Another great surgeon was Ambroise Pare. In the 16th century, surgeons poured hot oil into wounds. However in 1536 during the siege of Turin pare ran out of oil. He made a mixture of egg yolk, rose oil, and turpentine and discovered it worked better than oil. Pare also designed artificial limbs.
In the 16th-century syringes were used to irrigate wounds with wine.
In the 18th-century surgery did make some progress. The famous 18th-century surgeon John Hunter (1728-1793) is sometimes called the Father of Modern Surgery. He invented new procedures such as tracheotomy.
In 1792 a Frenchman named Dominique-Jean Larrey created the first ambulance service for wounded men.
In the 19th century, surgery was greatly improved by the discovery of anesthetics. As early as 1799 the inventor Humphry Davy (1778-1829) realized that inhaling ether relieved pain. Unfortunately, decades passed before it was actually used as an anesthetic by Crawford Long in an operation in 1842. James Simpson (1811-1870), who was Professor of Midwifery at Edinburgh University, began using chloroform for operations in 1847.
In 1884 cocaine was used as a local anesthetic. From 1905 Novocain was used.
Surgery became much more advanced in the 19th century. In 1865 Joseph Lister (1827-1912) discovered antiseptic surgery, which enabled surgeons to perform many more complicated operations. Lister prevented infection by spraying carbolic acid over the patient during surgery.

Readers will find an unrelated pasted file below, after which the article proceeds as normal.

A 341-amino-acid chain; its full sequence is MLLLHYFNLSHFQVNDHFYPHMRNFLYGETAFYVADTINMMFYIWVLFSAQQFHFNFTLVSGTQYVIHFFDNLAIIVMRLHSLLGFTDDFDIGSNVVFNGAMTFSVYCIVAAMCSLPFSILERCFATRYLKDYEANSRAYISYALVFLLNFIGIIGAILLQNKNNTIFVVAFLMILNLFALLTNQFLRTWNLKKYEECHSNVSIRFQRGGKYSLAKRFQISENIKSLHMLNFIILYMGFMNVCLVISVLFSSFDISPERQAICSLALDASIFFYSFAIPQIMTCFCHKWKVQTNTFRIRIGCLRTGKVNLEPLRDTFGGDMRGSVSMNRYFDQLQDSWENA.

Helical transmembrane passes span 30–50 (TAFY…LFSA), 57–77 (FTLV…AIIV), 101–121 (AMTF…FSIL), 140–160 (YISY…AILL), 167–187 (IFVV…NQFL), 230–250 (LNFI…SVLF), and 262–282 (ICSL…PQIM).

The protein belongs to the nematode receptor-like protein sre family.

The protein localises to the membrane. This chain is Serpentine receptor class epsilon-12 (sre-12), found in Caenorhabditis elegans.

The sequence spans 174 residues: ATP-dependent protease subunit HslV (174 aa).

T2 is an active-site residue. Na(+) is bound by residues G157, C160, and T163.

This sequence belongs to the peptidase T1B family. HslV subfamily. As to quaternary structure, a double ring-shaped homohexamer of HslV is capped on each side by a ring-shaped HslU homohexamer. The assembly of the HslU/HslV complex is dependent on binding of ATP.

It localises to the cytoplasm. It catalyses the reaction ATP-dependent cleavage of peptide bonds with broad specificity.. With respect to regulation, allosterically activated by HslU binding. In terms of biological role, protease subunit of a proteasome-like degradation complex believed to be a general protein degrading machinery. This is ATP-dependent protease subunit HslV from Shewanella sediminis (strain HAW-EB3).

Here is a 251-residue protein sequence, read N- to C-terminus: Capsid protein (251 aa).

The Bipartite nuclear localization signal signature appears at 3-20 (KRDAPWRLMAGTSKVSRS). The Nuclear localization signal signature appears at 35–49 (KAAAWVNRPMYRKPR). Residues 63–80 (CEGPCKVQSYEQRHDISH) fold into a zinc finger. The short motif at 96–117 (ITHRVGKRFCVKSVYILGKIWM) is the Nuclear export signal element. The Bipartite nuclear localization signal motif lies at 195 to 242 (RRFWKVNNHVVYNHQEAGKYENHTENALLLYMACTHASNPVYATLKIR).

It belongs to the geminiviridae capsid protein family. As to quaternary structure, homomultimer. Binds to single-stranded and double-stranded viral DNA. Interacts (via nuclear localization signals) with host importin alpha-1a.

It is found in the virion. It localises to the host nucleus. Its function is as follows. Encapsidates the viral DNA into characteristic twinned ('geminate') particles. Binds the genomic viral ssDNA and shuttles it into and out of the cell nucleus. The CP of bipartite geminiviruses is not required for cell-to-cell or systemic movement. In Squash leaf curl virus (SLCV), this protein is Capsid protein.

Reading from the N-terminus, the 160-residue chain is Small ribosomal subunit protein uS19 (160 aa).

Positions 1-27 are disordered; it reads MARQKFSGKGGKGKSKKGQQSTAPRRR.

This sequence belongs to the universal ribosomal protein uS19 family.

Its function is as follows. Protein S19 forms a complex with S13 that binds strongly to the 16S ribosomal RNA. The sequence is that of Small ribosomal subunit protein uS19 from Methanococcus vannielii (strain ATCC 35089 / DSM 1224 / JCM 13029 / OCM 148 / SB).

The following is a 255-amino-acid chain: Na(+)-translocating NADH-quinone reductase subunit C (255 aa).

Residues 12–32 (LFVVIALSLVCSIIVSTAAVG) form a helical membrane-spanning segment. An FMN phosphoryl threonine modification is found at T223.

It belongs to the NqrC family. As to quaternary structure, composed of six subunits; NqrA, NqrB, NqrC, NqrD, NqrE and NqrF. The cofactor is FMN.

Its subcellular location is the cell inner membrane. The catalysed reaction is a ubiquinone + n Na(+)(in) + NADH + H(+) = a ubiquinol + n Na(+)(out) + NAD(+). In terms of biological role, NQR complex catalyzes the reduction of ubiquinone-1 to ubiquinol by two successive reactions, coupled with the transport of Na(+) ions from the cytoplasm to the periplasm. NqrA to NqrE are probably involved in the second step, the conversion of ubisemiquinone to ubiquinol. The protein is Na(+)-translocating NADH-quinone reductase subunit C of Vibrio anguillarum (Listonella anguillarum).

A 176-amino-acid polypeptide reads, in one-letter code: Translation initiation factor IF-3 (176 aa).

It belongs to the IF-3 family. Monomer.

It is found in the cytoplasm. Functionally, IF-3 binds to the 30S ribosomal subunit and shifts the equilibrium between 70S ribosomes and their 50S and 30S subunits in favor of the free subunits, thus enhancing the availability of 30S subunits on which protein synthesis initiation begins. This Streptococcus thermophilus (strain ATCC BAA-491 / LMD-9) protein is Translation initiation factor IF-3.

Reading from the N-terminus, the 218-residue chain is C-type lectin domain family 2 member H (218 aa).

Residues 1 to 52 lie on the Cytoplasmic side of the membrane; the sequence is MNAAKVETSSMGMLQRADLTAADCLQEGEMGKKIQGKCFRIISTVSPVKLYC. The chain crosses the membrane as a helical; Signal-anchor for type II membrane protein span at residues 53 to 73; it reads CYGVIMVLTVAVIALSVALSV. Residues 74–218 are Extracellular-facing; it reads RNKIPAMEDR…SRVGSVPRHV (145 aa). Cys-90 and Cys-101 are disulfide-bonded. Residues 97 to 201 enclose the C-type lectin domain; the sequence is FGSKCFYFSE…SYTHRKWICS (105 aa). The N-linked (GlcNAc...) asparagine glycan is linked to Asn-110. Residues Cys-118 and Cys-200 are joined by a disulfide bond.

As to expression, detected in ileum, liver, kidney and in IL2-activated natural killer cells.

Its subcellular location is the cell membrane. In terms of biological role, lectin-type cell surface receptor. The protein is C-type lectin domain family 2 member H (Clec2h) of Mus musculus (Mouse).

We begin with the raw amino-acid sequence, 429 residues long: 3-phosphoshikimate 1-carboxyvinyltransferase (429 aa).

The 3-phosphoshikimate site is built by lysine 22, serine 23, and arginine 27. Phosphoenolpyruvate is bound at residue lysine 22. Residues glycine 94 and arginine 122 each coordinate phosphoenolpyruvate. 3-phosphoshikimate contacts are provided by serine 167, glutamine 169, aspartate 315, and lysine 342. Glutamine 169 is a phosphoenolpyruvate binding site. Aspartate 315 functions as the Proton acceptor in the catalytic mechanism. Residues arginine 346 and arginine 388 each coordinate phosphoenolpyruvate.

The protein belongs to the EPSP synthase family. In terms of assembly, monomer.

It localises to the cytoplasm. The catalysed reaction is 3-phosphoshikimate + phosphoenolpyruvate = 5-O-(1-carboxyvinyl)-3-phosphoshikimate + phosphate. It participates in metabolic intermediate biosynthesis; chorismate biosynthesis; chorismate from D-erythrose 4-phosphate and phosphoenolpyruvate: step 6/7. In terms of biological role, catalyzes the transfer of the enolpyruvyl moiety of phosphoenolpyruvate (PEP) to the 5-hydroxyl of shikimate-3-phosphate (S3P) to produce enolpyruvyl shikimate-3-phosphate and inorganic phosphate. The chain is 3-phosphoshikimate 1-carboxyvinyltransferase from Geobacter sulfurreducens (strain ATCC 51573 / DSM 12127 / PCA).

German surgeons developed a better method. The surgeon’s hands and clothes were sterilized before the operation and surgical instruments were sterilized with superheated steam. Rubber gloves were first used in surgery in 1890. Anesthetics and antiseptics made surgery much safer. They allowed far more complicated operations.
In 1883 Robert Lawson Tait removed the fallopian tube of a woman suffering an ectopic pregnancy saving her life.
In 1895 Wilhelm Roentgen discovered x-rays. That brought great benefits to surgery.
Ludwig Rehn performed the first heart surgery in 1896.
In the 20th-century surgery made great advances. The most difficult surgery was on the brain and the heart. Both of these developed rapidly in the 20th century. The first heart transplant was performed in 1967 by Christiaan Barnard. The first artificial heart was installed in 1982. The first heart and lung transplant was performed in 1987.
Meanwhile, the first kidney transplant was performed in 1950 by Richard Lawler.
The laser was invented in 1960. In 1964 it was used in eye surgery for the first time.
Meanwhile, in 1960 the first hip replacement surgery was performed. In 1962 a boy had his arm severed but surgeons managed to reattach it. That was the first time a limb was successfully reattached.
In the late 20th century one of the most exciting developments in surgery was keyhole surgery. In 2008 a laser was used in keyhole surgery to treat brain cancer.
In the 21st-century surgery continued to advance. In 2005 the first face transplant was performed. The first leg transplant took place in 2011 and the first womb transplant was carried out in 2012.
Last revised 2022